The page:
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Two poems by Charles Hughes

The Yellow Twine and To a Generation Dying Old

  • The Yellow Twine
  • His father’s baseball glove
  • At night, each night, tucked under his bed—
  • Strict prudence of a child’s desperate love
  • Not said in words but said.
  • Once a light khaki, now
  • Darkened by years, by catches, by
  • Being oiled and rubbed and brought to a sepia glow
  • Brief as a butterfly.
  • The glove sometimes would fall,
  • Riskily, while in use on the field.
  • He’d grown, but even so, his hand was small,
  • The absence far from healed.
  • His mother thought to replace
  • (She watched the process work online)
  • A broken (long ago) leather finger-lace
  • With yellow nylon twine.
  • He saw his mother’s tears:
  • She’d seen him blink back brand new pain.
  • Pain, grief that flared in him dissolved in hers
  • Like wildfire quenched by rain.
  • The yellow twine stayed put,
  • Became in time invisible,
  • And bound up brokenness, though only what
  • Love can bind up and will.
  • To a Generation Dying Old
  • The whole world is watching.
  • —chanted by anti-Vietnam War protesters
  • during the Democratic National Convention
  • held in Chicago, August 26-29, 1968
  • Sobering to think of all the ways
  • The world could be a better place;
  • To think that earth, sky, justice, butterflies
  • Won’t likely in this age be restored,
  • That war, a giddy word
  • To demons, won’t meet its demise.
  • Here at the edge of sleep at last,
  • Sing quiet songs. In Camelot,
  • Arthur dreamed dreams that came to naught.
  • Sing softly of dreams long, long past.
  • We dreamed, had hopes for history.
  • Sad to remember now that we—
  • With a war’s end, with time, with the attacks
  • Of everyday ambition and fear—
  • Didn’t much persevere,
  • Got busy, mostly turned our backs.
  • Sing as the evening sun turns shade
  • And night’s dark shore begins to loom.
  • Guenevere, Lancelot—Arthur’s doom
  • Took shape, and he would die, betrayed.
  • The moment came to speak our piece,
  • A moment bright as the Pleiades.
  • In a lush, green land, an arson fire raged on
  • And on, merciless, mindless, killing
  • Both willing and unwilling.
  • We (some, at least) cried out as one.
  • Sing softly, sing just loud enough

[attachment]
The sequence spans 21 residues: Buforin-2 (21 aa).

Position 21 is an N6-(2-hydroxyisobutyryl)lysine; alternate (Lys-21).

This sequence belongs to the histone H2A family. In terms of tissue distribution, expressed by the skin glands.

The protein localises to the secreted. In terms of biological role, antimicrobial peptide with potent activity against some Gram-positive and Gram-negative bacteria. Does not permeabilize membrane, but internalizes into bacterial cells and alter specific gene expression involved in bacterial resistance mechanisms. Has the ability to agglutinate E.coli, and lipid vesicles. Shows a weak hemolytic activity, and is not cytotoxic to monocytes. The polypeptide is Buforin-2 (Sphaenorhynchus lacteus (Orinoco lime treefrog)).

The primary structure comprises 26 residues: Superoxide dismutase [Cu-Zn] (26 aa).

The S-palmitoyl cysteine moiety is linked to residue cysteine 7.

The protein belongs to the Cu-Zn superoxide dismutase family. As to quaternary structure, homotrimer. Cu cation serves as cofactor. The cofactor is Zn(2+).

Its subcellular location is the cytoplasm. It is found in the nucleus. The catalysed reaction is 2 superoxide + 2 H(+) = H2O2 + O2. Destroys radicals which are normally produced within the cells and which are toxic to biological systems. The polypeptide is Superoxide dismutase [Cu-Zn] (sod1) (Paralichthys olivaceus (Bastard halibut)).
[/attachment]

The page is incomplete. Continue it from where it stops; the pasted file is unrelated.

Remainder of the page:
• For ears still listening to hear
  • Futile refrains old dreams held dear,
  • Dreams once our glory, dreams of love.
Charles Hughes

Charles Hughes is the author of the poetry collection, Cave Art (Wiseblood Books 2014), and was a Walter E. Dakin Fellow at the 2016 Sewanee Writers’ Conference. His poems have appeared or are forthcoming in the Alabama Literary Review, The Christian Century, the Iron Horse Literary Review, Measure, the Saint Katherine Review, the San Diego Reader, the Sewanee Theological Review, and elsewhere. He worked as a lawyer for 33 years before his retirement and lives with his wife in the Chicago area.

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  • The Yellow Twine
  • His father’s baseball glove
  • At night, each night, tucked under his bed—
  • Strict prudence of a child’s desperate love
  • Not said in words but said.
  • Once a light khaki, now
  • Darkened by years, by catches, by
  • Being oiled and rubbed and brought to a sepia glow
  • Brief as a butterfly.
  • The glove sometimes would fall,
  • Riskily, while in use on the field.
  • He’d grown, but even so, his hand was small,
  • The absence far from healed.
  • His mother thought to replace
  • (She watched the process work online)
  • A broken (long ago) leather finger-lace
  • With yellow nylon twine.
  • He saw his mother’s tears:
  • She’d seen him blink back brand new pain.
  • Pain, grief that flared in him dissolved in hers
  • Like wildfire quenched by rain.
  • The yellow twine stayed put,
  • Became in time invisible,
  • And bound up brokenness, though only what
  • Love can bind up and will.
  • To a Generation Dying Old
  • The whole world is watching.
  • —chanted by anti-Vietnam War protesters
  • during the Democratic National Convention
  • held in Chicago, August 26-29, 1968
  • Sobering to think of all the ways
  • The world could be a better place;
  • To think that earth, sky, justice, butterflies
  • Won’t likely in this age be restored,
  • That war, a giddy word
  • To demons, won’t meet its demise.
  • Here at the edge of sleep at last,
  • Sing quiet songs. In Camelot,
  • Arthur dreamed dreams that came to naught.
  • Sing softly of dreams long, long past.
  • We dreamed, had hopes for history.
  • Sad to remember now that we—
  • With a war’s end, with time, with the attacks
  • Of everyday ambition and fear—
  • Didn’t much persevere,
  • Got busy, mostly turned our backs.
  • Sing as the evening sun turns shade
  • And night’s dark shore begins to loom.
  • Guenevere, Lancelot—Arthur’s doom
  • Took shape, and he would die, betrayed.
  • The moment came to speak our piece,
  • A moment bright as the Pleiades.
  • In a lush, green land, an arson fire raged on
  • And on, merciless, mindless, killing
  • Both willing and unwilling.
  • We (some, at least) cried out as one.
  • Sing softly, sing just loud enough
  • For ears still listening to hear
  • Futile refrains old dreams held dear,
  • Dreams once our glory, dreams of love.
Charles Hughes

Charles Hughes is the author of the poetry collection, Cave Art (Wiseblood Books 2014), and was a Walter E. Dakin Fellow at the 2016 Sewanee Writers’ Conference. His poems have appeared or are forthcoming in the Alabama Literary Review, The Christian Century, the Iron Horse Literary Review, Measure, the Saint Katherine Review, the San Diego Reader, the Sewanee Theological Review, and elsewhere. He worked as a lawyer for 33 years before his retirement and lives with his wife in the Chicago area.

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